Interstate 19

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An intrastate route at just 63.35 miles in length, Interstate 19 begins in the city of Nogales, just north of the U.S./Mexico border. The freeway initially heads west before curving north along the Santa Cruz River all the way to Tucson. Along this historic river valley, the freeway passes Tumacacori National Monument, site of a historic Spanish mission. I-19 also travels through Green Valley, Sahuarita and the San Xavier Indian Reservation on this stretch.

Interstate 19 comtinues north to the south side of Tucson, where it converges with I-10 at The Crossing interchange adjacent to the city of South Tucson. I-10 links I-19 north with Downtown Tucson and east with Davis-Monthan Air Force Base. Interstate 19 directly replaced U.S. 89 and retained the milepost numbering of the U.S. highway.

Interstate 19 Arizona Guides

As part of the original design, the Arizona Department of Transportation (ADOT) received a waiver from Interstate Highway requirements to allow Interstate 19 to end in Nogales, rather than at the border. This was due to the topography of the Nogales area, and the disruption that the freeway would cause to the central business district, as discussed in a 1964 public meeting. The community wanted the freeway to end where Business Loop I-19 branches off (at Kilometer 8), or failing that, to be routed along the course of what became State Route 189 to the Border. The final decision resulted in I-19 taking the alignment it does today - the preferred alternative of the engineers.

Ironically in 2008, talks were held to discuss rerouting Interstate 19 away from the Central Business District of Nogales due to the traffic issues at the border.

Interstate 19 reflects design trends apparent during the construction period. The freeway was designed during the Lady Bird Johnson highway beautification era, and reflects it through the detailed landscaping and extra wide median.

Interstate 19 is also unique for being both the longest and only Interstate highway signed in Metric units. The signs were placed under a test program with the Federal Highway Administration (FHWA) with the completion of the freeway in May 1979.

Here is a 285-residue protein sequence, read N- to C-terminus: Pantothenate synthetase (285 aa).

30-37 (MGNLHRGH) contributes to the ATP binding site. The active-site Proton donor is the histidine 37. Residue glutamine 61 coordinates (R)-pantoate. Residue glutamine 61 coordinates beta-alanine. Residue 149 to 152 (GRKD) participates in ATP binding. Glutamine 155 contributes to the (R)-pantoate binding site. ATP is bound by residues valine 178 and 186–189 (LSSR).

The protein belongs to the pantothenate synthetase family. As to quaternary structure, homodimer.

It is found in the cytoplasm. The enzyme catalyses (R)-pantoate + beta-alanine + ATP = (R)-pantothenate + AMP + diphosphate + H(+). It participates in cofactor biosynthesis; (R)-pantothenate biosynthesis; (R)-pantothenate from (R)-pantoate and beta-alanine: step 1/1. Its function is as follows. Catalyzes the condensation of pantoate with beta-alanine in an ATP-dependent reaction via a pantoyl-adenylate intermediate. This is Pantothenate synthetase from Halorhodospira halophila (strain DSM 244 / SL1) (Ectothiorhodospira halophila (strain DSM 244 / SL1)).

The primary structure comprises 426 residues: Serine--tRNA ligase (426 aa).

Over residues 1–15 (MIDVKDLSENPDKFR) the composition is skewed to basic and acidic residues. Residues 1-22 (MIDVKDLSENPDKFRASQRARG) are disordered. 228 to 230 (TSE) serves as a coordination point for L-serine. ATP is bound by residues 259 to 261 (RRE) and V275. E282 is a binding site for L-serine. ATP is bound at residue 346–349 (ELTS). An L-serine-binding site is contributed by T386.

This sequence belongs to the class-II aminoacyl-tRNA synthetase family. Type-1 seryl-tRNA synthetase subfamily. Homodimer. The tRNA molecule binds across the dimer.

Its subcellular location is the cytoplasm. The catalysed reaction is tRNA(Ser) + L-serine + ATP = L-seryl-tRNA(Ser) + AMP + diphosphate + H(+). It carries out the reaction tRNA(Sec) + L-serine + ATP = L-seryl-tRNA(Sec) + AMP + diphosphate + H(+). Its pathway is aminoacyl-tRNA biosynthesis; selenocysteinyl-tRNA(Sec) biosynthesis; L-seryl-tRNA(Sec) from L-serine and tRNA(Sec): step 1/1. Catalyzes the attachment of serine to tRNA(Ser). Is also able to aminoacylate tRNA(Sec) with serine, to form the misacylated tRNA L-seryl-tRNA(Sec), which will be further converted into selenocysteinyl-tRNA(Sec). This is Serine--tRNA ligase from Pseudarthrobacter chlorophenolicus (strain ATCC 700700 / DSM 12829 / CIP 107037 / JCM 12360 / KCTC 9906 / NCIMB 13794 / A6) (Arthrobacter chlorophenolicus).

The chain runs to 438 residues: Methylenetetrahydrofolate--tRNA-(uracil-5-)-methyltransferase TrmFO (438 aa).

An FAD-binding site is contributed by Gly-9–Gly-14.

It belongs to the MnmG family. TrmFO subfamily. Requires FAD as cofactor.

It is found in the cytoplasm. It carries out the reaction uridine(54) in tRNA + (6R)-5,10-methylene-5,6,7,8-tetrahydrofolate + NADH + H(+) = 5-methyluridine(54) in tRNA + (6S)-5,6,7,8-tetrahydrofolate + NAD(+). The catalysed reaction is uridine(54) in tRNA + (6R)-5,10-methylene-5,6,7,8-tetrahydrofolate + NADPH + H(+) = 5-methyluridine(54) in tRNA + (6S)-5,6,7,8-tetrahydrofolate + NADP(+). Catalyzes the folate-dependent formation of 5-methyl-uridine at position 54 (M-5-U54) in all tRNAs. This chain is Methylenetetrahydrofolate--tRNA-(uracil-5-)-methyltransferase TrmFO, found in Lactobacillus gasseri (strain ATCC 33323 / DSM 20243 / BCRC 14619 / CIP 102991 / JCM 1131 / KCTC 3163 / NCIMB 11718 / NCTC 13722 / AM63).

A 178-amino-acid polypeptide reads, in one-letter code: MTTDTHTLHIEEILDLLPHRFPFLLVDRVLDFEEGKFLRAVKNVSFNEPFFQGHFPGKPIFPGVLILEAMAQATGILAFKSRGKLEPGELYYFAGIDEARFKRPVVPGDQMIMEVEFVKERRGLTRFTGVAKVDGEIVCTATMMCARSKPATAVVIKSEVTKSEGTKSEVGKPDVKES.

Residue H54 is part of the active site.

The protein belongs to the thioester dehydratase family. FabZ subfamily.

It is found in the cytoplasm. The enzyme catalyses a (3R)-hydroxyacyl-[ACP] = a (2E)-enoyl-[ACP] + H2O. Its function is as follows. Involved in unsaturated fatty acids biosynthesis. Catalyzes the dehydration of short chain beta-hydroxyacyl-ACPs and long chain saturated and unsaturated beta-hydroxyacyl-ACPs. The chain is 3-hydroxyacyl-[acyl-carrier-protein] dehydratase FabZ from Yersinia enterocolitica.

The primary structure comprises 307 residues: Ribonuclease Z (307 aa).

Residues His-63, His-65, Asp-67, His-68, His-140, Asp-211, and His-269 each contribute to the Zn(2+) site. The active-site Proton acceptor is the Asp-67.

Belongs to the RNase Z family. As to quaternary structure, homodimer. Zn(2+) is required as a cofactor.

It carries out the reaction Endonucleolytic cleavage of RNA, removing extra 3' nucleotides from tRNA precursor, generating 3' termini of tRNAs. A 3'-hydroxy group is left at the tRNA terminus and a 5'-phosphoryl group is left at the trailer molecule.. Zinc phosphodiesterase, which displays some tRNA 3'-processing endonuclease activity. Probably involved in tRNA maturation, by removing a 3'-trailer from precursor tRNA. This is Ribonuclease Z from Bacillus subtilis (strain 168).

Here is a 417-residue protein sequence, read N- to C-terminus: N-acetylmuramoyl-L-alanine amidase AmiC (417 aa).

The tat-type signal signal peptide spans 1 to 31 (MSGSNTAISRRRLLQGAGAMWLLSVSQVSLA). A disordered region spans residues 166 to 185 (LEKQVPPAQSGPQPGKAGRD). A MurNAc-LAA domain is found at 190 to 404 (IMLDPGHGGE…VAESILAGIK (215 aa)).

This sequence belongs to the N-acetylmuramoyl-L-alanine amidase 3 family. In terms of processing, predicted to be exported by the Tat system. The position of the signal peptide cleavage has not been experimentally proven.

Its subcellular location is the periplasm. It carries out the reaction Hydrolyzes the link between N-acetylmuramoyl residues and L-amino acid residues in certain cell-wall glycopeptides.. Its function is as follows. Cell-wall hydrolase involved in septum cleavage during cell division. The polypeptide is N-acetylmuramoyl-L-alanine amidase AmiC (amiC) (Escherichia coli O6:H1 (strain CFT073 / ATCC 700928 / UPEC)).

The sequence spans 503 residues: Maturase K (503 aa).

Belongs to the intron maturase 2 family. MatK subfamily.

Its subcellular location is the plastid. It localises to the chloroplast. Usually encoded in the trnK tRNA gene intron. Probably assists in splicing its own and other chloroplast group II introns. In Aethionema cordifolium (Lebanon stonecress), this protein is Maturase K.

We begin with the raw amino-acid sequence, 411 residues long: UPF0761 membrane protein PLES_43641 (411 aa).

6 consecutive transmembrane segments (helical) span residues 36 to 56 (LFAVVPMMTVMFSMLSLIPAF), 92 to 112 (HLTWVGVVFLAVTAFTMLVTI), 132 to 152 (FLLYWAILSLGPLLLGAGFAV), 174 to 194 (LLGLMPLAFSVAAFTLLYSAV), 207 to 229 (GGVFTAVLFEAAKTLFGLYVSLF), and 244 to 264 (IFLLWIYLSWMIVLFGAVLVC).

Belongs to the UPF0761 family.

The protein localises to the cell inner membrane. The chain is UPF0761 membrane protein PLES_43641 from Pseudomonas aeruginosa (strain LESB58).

ADOT announced in 2004 that the signs for I-19 were to be converted to English units, and replaced several assemblies around The Crossing interchange joining I-10/19. However in 2008, a new metric sign was placed outside Green Valley on southbound Interstate 19.

Subsequently in 2009, ADOT revealed that federal stimulus money would be used to re-sign the freeway, including renumbering all exits. Exit numbers however remain based upon kilometers, leaving I-19 and Delaware State Route 1 as the lone two routes nationally using the metric system for interchange numbering.

Construction Timeline:

  • Km 0 - 4 (Nogales - Mariposa Ave): 1971
  • Km 4 - 8 (Mariposa Ave - Business Loop I-19): 1968
  • Km 8 - 17 (Business Loop I-19 - Rio Rico Dr): 1968
  • Km 17 - 25 (Rio Rico Dr - Palo Parado Rd): 1966
  • Km 25 - 33 (Palo Parado Rd - Tubac): 1978
  • Km 33 - 40 (Tubac - Chavez Rd): 1979
  • Km 40 - 51 (Chavez Rd - Canoa Ranch): 1977
  • Km 51 - 69 (South of Canoa Ranch - Duval Mine Rd): 1976
  • Km 69 - 75 (Duval Mine Rd - Sahuarita Rd): 1972
  • Km 75 - 80 (Sahuarita Rd - Pima Mine Rd): 1971
  • Km 80 - 95 (Pima Mine Rd - Valencia Rd): 1969
  • Km 95 - 102 (Valencia Road - Interstate 10): 1965

Business Loop I-19

The one business loop for Interstate 19 joins the south end with Downtown Nogales along former U.S. 89. A second business route for I-19 followed old U.S. 89 south from I-10 in Tucson to Sahuarita. Established when U.S. 89 was truncated north to Flagstaff in 1992, Business Loop I-19 in Pima County was decommissioned in 2004.

    Connect with:
    Interstate 10
    State Route 86
    State Route 189
    State Route 289

    Page Updated 04-19-2022.

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